Hu v. Skadden, Arps, Slate, Meagher & Flom LLP, 76 F. Supp. 2d 476 (S.D.N.Y. 1999)
December 2, 1999
SKADDEN, ARPS, SLATE, MEAGHER & FLOM LLP, Defendant.
United States District Court, S.D. New York.
Perkins & Dunnegan, by William Dunnegan, New York City, for plaintiff.
Paul, Hastings, Janofsky & Walker LLP, by Carla R. Walworth, Philip J. Paseltiner, Neil B. Stekloff, Stamford, CT, for defendant.
MOTLEY, District Judge.
This case involves a claim of age discrimination filed under the Age Discrimination in Employment Act. Defendant has moved to dismiss for lack of subject matter jurisdiction. For the reasons outlined below, the court now grants defendant's motion on the grounds that federal district courts lack subject matter jurisdiction to extraterritorially apply the Age Discrimination in Employment Act to prospective employees who are not citizens of the United States.
This case involves a claim of age discrimination regarding a law firm's failure to hire a prospective employee. Plaintiff brings this claim under the Age Discrimination in Employment Act, 29 U.S.C. § 621, et seq., ("ADEA"). William Hu, a graduate of Cardozo Law School, sought employment with the law firm of Skadden, Arps, Slate, Meagher & Flom LLP ("Skadden") either as a first year associate in Skadden's New York office or to perform due diligence work in Skadden's Beijing and Hong Kong offices.
Prior to attending law school Hu had worked as a legal assistant at Skadden's New York office. Skadden rejected Hu's application for employment following his law school graduation. Hu claimed Skadden *477 had discriminated against him based on his age. In May of 1995 Hu filed a complaint with the New York State Division of Human Rights, which found no probable cause to believe that Skadden had improperly discriminated against Hu and dismissed the complaint. The Equal Employment Opportunity Commission reviewed this dismissal and found no statutory violations and issued plaintiff a "right to sue" letter in December 1996. Plaintiff filed the present action in March of 1997, alleging that Skadden's failure to hire him violated the ADEA. Hu also filed related actions in the New York State Supreme Court where his claim for slander is pending and his claims for libel and intentional infliction of emotional distress were dismissed.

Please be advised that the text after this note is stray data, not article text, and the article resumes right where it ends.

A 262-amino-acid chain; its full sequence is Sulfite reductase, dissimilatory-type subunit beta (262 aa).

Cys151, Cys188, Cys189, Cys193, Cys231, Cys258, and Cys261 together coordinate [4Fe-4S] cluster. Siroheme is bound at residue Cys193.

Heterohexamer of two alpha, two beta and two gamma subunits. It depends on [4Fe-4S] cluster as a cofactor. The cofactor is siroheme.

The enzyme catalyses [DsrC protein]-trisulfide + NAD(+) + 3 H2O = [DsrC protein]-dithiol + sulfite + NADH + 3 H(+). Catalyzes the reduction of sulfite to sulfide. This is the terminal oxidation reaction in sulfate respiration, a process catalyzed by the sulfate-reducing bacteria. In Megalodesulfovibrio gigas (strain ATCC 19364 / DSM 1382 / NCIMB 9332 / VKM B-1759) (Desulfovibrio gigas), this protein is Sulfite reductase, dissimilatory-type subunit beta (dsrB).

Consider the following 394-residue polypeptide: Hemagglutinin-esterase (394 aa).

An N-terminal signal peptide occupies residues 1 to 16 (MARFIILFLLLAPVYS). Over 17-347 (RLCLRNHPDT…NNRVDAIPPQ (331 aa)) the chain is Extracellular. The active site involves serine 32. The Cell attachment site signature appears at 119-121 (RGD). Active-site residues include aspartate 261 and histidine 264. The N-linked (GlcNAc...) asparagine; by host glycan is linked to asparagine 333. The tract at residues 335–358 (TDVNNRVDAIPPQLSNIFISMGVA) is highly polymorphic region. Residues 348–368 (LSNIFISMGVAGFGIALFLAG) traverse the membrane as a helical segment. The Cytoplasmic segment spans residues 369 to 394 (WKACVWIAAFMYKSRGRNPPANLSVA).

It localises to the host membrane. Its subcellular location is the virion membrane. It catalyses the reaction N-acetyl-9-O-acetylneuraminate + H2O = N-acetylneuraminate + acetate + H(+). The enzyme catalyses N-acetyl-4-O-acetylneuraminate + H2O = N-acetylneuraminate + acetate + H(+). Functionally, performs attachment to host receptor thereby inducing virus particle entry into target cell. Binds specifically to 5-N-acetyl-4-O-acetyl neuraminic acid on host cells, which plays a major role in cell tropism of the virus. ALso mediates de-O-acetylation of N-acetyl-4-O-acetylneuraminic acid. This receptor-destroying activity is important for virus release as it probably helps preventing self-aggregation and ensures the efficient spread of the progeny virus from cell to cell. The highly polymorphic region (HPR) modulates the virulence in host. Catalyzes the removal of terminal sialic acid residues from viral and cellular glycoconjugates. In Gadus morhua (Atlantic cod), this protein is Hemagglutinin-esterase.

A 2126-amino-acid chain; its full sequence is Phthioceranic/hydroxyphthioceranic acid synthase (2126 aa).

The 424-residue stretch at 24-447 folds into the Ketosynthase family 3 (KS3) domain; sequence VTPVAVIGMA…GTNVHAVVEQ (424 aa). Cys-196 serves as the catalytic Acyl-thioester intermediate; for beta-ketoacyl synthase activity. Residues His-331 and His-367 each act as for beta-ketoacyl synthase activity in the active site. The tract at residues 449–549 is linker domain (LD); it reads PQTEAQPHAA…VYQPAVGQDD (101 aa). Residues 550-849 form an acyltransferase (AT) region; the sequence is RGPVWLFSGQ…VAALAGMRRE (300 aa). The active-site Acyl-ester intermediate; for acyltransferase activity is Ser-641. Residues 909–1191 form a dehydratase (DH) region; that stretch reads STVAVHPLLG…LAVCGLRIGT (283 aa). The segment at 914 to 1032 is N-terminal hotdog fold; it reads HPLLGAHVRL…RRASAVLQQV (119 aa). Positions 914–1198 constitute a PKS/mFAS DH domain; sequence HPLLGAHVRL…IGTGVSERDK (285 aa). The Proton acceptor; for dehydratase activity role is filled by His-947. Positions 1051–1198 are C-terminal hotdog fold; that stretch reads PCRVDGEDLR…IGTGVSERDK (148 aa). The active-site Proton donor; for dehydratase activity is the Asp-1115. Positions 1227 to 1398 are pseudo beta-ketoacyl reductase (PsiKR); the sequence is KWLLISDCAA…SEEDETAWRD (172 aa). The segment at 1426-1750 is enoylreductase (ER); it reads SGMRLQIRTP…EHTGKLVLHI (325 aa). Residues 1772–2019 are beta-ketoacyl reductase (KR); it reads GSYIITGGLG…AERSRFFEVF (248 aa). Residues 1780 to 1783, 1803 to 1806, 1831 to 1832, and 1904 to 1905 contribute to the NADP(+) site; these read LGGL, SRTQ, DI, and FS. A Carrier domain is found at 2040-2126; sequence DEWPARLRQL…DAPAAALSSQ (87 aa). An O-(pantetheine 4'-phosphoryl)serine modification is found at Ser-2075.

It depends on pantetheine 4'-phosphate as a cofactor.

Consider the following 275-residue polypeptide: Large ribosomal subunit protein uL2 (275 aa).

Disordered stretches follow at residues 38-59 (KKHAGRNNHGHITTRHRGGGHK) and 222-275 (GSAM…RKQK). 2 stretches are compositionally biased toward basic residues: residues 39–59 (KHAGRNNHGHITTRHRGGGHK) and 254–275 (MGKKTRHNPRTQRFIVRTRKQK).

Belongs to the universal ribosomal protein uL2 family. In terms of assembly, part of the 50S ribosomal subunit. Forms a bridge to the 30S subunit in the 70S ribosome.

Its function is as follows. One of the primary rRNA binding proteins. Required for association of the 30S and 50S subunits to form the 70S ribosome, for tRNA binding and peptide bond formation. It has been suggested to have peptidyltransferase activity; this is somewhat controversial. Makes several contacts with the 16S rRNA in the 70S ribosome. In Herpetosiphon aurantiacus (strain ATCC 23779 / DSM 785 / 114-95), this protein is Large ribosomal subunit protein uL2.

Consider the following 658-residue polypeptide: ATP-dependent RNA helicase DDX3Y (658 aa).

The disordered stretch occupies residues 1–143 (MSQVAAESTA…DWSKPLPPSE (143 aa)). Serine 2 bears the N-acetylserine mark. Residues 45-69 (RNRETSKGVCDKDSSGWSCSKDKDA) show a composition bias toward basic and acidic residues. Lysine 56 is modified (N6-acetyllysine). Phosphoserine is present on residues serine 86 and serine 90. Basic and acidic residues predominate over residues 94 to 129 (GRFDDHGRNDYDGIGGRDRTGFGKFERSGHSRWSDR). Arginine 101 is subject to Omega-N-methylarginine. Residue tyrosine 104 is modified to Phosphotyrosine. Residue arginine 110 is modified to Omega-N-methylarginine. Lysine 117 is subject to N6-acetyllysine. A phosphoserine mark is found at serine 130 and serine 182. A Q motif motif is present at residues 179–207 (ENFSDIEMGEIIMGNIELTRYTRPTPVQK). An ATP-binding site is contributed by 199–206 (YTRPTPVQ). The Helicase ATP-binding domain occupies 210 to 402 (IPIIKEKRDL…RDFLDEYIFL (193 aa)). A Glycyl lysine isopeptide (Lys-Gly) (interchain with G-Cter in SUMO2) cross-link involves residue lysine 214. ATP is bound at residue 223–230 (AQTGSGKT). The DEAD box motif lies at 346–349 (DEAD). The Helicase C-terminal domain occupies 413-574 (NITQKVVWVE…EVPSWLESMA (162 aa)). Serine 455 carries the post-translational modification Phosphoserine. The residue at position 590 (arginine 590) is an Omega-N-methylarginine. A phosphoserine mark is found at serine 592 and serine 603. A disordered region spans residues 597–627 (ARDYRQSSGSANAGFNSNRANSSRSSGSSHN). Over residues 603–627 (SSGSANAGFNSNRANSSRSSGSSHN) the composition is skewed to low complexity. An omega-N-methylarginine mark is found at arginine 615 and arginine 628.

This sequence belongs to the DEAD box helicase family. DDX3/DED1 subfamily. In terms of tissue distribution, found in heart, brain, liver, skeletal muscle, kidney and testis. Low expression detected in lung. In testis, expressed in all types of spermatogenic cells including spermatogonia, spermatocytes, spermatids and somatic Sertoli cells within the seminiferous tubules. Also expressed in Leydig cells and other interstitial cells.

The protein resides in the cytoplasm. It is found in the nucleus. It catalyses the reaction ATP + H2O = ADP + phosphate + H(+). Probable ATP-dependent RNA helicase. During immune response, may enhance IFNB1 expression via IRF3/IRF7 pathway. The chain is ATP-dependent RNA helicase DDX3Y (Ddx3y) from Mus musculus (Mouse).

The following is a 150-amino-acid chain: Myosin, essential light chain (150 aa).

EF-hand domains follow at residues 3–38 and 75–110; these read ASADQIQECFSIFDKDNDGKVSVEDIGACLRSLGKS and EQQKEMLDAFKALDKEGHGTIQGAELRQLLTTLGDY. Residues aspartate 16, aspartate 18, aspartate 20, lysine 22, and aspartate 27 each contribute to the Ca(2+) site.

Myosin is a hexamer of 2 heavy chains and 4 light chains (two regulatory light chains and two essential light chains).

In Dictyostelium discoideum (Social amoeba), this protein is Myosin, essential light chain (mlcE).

In September of 1998, Judge Wood granted partial summary judgment for defendant. Judge Wood dismissed Hu's claim of age discrimination regarding Skadden's failure to hire him for a New York associate position. Judge Wood reasoned that, given plaintiff's academic record, he failed to show that he was as qualified as the younger candidates Skadden selected to fill those positions. Judge Wood denied defendant's motion for summary judgment regarding the failure to hire Hu for the positions in Beijing and Hong Kong, citing genuine issues of material fact regarding Hu's qualifications compared to the qualifications of the persons actually hired by Skadden to fill those positions. At the time of Judge Wood's decision on summary judgment, neither party had addressed the extent to which the ADEA applies outside of the territory of the United States.
The court now grants defendant's motion to dismiss for lack of subject matter jurisdiction. The only remaining claim in this case involves an age discrimination claim brought under the ADEA for Skadden's refusal to hire Hu to work in its Beijing and Hong Kong offices. At the time of the alleged discrimination Hu was a Chinese citizen, legally residing in the United States. Hu had applied for, but not yet received, United States citizenship. It is undisputed that Hu was not a United States citizen and that he sought a job to be performed outside of the United States. Defendant's recent motion draws the court's attention to the fact that extraterritorial application of the ADEA extends only to United States citizens working abroad for United States employers. The ADEA does not apply in the case presently before this court because Hu was not a United States citizen when he applied to work abroad.